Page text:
No, not really. Those are not X wing fighters, although they have been mistaken for alien spaceships. These are A-12 (OXCART) aircraft, very possibly the most advanced aircraft ever built, doomed to be killed by a blackbird.
Now that much concerning the development of these craft has been declassified, we can talk about these exotic craft and the people who worked with them.
I’ve been meaning to write about this for a while, since the flurry of activity last November and a number of friends sharing photographs that are no longer classified. What finally motivated me was a reference to Polaroid cameras the other day, and the recognition that strategic reconnaissance is a vastly unknown art.
Almost everyone has heard of Dr. Edwin Land, creator of the Polaroid camera. What many are unaware of is Dr. Land’s contribution to surveillance. In World War two he adapted his vectograph, a polarized 3D image, to defeat camouflage. Vectograph uses a system that polarizes the left/right images rather than using color filters. Dr. Land developed the cameras used in the U-2, OXCART (and later SR-71 BLACKBIRD), and several series of satellites.
These cameras took images from incredible distances. The closest perigee of a KH-11 was 157 miles, while the A-12 was flying at about 19 miles with an air speed over three times the speed of sound. The precise resolution remains classified, but paired with excellent photo interpretation, we managed follow a great deal of activity.
Strategic surveillance has always been around, we watch each other, and sometimes the curtain of secrecy which separates engineers of differing political persuasions can be pierced. The greatest airframes have been designed by Russians, but the imaginations required to exploit those airframes with superior avionics have been American. You knew the Mig-25 magically turned into the F-15, but now you know the stealth program began with a Russian design. When we first saw one on a runway we thought it was a Russian space shuttle prototype, the design became TACIT BLUE.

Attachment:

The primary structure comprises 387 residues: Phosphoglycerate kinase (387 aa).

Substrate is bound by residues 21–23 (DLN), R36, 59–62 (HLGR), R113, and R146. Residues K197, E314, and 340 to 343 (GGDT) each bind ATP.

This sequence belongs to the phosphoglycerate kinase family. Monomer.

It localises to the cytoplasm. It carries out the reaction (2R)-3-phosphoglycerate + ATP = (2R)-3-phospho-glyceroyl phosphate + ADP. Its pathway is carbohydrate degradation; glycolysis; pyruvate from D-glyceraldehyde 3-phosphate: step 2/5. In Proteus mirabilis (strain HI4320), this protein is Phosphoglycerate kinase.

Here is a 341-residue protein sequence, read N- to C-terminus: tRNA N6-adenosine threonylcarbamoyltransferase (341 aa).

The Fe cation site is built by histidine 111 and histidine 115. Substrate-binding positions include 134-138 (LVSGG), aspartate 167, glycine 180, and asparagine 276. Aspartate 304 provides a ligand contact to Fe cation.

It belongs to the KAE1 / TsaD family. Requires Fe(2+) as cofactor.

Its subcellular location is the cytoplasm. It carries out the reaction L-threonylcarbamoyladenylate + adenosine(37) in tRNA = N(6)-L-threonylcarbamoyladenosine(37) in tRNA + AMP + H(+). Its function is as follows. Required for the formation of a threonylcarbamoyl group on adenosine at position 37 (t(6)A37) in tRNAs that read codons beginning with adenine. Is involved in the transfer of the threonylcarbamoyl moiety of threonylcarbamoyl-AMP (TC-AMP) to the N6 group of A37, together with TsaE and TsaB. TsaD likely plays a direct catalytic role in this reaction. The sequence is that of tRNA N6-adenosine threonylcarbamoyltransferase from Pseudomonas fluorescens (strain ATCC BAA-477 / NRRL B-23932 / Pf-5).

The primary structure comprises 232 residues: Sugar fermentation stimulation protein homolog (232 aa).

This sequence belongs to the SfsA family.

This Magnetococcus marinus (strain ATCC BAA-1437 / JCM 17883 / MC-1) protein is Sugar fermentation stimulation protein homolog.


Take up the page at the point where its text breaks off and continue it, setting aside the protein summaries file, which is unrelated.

Today surveillance is more signal oriented. In the flood of communications made available to every drooling biped on the planet, computer algorithms “listen” to our conversations, looking for keywords. The same way advertisers zero in on you, hitting you with ads for whatever you just looked for, programs like NARUSINSIGHT look for key words or combinations. Even with the most sophisticated and immense computers in existence, only about thirty percent of traffic can be monitored. Observe a smaller pool of communication, and you can catch everything (reveal what you’ve found and people stop talking).
The “revelations” about surveillance are only surprises to those who haven’t been paying attention. The fears about surveillance are only as founded as our own self measurements of guilt. Was it a bad thing for Victoria Nuland to express her feelings in a private phone conversation? I don’t think so. I think it points out the importance of appropriate interpretation. Personal opinions are not state agendas.
The biggest secret is there really are no secrets.